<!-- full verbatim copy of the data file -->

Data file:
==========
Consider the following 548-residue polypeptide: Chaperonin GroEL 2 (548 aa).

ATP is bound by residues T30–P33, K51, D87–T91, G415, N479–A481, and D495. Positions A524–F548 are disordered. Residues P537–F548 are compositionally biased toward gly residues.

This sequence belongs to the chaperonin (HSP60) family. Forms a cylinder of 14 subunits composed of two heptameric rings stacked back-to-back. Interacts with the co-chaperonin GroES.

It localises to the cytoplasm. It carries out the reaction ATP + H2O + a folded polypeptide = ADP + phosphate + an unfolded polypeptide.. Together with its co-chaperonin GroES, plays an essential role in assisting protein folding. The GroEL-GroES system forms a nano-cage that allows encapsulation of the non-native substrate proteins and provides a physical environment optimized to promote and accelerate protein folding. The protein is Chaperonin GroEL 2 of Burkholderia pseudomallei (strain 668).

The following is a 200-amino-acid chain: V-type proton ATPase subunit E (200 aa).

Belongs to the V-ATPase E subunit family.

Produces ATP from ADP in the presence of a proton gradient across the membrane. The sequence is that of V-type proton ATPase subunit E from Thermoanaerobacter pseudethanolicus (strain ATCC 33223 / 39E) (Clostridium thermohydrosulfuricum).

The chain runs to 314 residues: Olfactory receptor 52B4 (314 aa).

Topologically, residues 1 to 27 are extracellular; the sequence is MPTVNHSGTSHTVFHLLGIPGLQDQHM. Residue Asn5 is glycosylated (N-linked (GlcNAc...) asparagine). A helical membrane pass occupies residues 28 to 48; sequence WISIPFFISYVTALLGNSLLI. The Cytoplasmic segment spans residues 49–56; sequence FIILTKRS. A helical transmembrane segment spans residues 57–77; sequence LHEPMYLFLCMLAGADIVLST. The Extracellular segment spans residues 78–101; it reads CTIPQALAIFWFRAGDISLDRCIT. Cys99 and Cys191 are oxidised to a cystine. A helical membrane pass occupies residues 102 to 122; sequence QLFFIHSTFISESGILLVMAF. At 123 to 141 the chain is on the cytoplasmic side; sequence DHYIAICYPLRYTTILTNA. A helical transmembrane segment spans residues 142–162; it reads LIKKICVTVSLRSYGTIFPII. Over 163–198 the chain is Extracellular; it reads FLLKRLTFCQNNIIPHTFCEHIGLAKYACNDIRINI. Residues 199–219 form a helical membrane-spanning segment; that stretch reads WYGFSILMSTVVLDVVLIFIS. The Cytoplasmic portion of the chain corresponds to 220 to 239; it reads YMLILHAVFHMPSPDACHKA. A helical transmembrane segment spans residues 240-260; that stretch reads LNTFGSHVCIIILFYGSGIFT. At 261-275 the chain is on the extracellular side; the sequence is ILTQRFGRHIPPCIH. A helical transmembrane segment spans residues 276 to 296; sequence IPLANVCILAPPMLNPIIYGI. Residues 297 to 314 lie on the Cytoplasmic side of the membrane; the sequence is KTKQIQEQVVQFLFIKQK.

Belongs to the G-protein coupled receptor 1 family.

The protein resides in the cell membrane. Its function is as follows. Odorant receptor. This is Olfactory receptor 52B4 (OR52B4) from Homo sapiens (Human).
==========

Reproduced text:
Consider the following 548-residue polypeptide: Chaperonin GroEL 2 (548 aa).

ATP is bound by residues T30–P33, K51, D87–T91, G415, N479–A481, and D495. Positions A524–F548 are disordered. Residues P537–F548 are compositionally biased toward gly residues.

This sequence belongs to the chaperonin (HSP60) family. Forms a cylinder of 14 subunits composed of two heptameric rings stacked back-to-back. Interacts with the co-chaperonin GroES.

It localises to the cytoplasm. It carries out the reaction ATP + H2O + a folded polypeptide = ADP + phosphate + an unfolded polypeptide.. Together with its co-chaperonin GroES, plays an essential role in assisting protein folding. The GroEL-GroES system forms a nano-cage that allows encapsulation of the non-native substrate proteins and provides a physical environment optimized to promote and accelerate protein folding. The protein is Chaperonin GroEL 2 of Burkholderia pseudomallei (strain 668).

The following is a 200-amino-acid chain: V-type proton ATPase subunit E (200 aa).

Belongs to the V-ATPase E subunit family.

Produces ATP from ADP in the presence of a proton gradient across the membrane. The sequence is that of V-type proton ATPase subunit E from Thermoanaerobacter pseudethanolicus (strain ATCC 33223 / 39E) (Clostridium thermohydrosulfuricum).

The chain runs to 314 residues: Olfactory receptor 52B4 (314 aa).

Topologically, residues 1 to 27 are extracellular; the sequence is MPTVNHSGTSHTVFHLLGIPGLQDQHM. Residue Asn5 is glycosylated (N-linked (GlcNAc...) asparagine). A helical membrane pass occupies residues 28 to 48; sequence WISIPFFISYVTALLGNSLLI. The Cytoplasmic segment spans residues 49–56; sequence FIILTKRS. A helical transmembrane segment spans residues 57–77; sequence LHEPMYLFLCMLAGADIVLST. The Extracellular segment spans residues 78–101; it reads CTIPQALAIFWFRAGDISLDRCIT. Cys99 and Cys191 are oxidised to a cystine. A helical membrane pass occupies residues 102 to 122; sequence QLFFIHSTFISESGILLVMAF. At 123 to 141 the chain is on the cytoplasmic side; sequence DHYIAICYPLRYTTILTNA. A helical transmembrane segment spans residues 142–162; it reads LIKKICVTVSLRSYGTIFPII. Over 163–198 the chain is Extracellular; it reads FLLKRLTFCQNNIIPHTFCEHIGLAKYACNDIRINI. Residues 199–219 form a helical membrane-spanning segment; that stretch reads WYGFSILMSTVVLDVVLIFIS. The Cytoplasmic portion of the chain corresponds to 220 to 239; it reads YMLILHAVFHMPSPDACHKA. A helical transmembrane segment spans residues 240-260; that stretch reads LNTFGSHVCIIILFYGSGIFT. At 261-275 the chain is on the extracellular side; the sequence is ILTQRFGRHIPPCIH. A helical transmembrane segment spans residues 276 to 296; sequence IPLANVCILAPPMLNPIIYGI. Residues 297 to 314 lie on the Cytoplasmic side of the membrane; the sequence is KTKQIQEQVVQFLFIKQK.

Belongs to the G-protein coupled receptor 1 family.

The protein resides in the cell membrane. Its function is as follows. Odorant receptor. This is Olfactory receptor 52B4 (OR52B4) from Homo sapiens (Human).